Published online 25 May 2011 | Nature | doi:10.1038/news.2011.315

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China admits problems with Three Gorges Dam

Drought forces State Council to confront downstream water-supply problems.

dam skippyA severe drought downstream of the Three Gorges Dam has been blamed on hydroelectric development.Du Huaju/Xinhua Press/Corbis

China has finally admitted that all is not rosy with its Three Gorges Dam, the world's largest hydroelectric power project. The dam is plagued by problems that need to be resolved urgently, the State Council — China's cabinet — said last Wednesday.

The statement was made after a high-level meeting presided over by Premier Wen Jiabao, and highlights issues such as pollution, silt accumulation, ecological deterioration and geological hazards near the dam. It also points out the project's adverse effects on irrigation, water supply and shipping in downstream regions, which affect an area of 633,000 square kilometres over eight provinces. These problems should be addressed through more research and monitoring, and more efficient dam operation, the statement says.

The admission was welcomed by Ma Jun, director of the Institute of Public and Environment Affairs, a non-governmental organization in Beijing. "Although China had acknowledged problems in the dam areas before, this was the first time that it admitted the project's negative impact on the middle and lower reaches of the river," he says.

Drying up

The statement comes amid severe drought in provinces downstream of the Three Gorges Dam. Between January and April this year, rainfall in the Yangtze River Basin was 40% below average, according to the Xinhua News Agency.

Widely considered the worst drought in 50 years, it has devastated 3 million hectares of farmland, left millions of people and livestock short of drinking water, and threatened wildlife and ecosystems in many rivers and lakes, including the endangered Yangtze finless porpoise.

The drought has also stranded numerous ships and triggered a power shortage in central and eastern China as water levels at some big dams, including the Three Gorges, have fallen below the level required for full power generation.

But Wang Hai, director of the transport division of the China Three Gorges Corporation, dismisses the idea that the dam has caused water-supply problems downstream. Things might be worse without the dam alleviating the drought by releasing more water to flow downstream, he told China Daily.

Others disagree, saying that it's inconceivable that a hydroelectric project on the scale of Three Gorges — which includes a 185-metre-tall dam and a reservoir more than 600 kilometres long with a storage capacity of 40 billion cubic metres — would have little downstream impact.

"It's difficult to say whether the dam has exacerbated this year's drought in central and eastern China, or, if so, to what extent," says Zheng Chunmiao, a hydrologist at Peking University in Beijing. "But dams and reservoirs can certainly impact the hydrological cycle of the river basin." In particular, they can lower groundwater levels, potentially worsening the situation when a drought strikes.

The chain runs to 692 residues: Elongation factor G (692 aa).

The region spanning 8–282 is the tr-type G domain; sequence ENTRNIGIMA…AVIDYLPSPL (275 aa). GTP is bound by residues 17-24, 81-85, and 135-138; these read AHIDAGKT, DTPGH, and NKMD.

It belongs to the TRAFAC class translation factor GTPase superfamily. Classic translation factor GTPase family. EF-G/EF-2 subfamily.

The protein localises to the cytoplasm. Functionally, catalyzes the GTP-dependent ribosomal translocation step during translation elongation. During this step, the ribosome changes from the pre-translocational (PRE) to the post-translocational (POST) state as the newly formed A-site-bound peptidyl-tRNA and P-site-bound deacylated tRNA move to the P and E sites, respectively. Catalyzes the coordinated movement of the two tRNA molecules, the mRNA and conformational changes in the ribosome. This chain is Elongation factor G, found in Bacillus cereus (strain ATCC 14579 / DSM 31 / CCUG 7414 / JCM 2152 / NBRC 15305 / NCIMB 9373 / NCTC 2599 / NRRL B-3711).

Great leap forwards?

Ma is encouraged by the government's willingness to acknowledge and tackle problems associated with the dam, but says that what can be done now is limited.

"We have a saying in China: the wood has already been turned into boats," he says. "What is done cannot be undone, but it's time to reconsider other hydrological projects that could further threaten water security in the Yangtze River Basin."

One such project is the gigantic South–North Water Diversion Project that, once in operation, in a couple of years time, will transfer water from, among other rivers, the Yangtze and its tributaries to northern China, which suffers from chronic water shortages.

More crucially, says Ma, the government should rethink the massive scale of hydroelectric power development, with more than a hundred dams planned or under construction along the upper reaches of the Yangtze and its tributaries, upstream of the Three Gorges.

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There are, for instance, plans to build a cascade of 12 dams on a section of the upper Yangtze called the Jinsha River, which, combined, will have a capacity more than twice that of the Three Gorges Dam. "When they are in operation, the Three Gorges Dam may not be able to get enough water, let alone regions further downstream," says Ma.

Other plans include a highly controversial cascade of a dozen or so dams along the Nu River and equally controversial and numerous dams along the upper Mekong — both in southwestern China, home to many biodiversity hot spots and endangered species.

A recent visit to the region revealed a landscape scarred by rampant hydroelectric power development, which has caused some rivers to dry up when rainfall is in short supply, says Qiao Jianping, a geophysicist at the Chinese Academy of Sciences' Institute of Mountain Hazards and Environment in Chengdu.

"It is an unbearable sight," says Qiao. "The way hydropower is developed in the region is totally unsustainable." 

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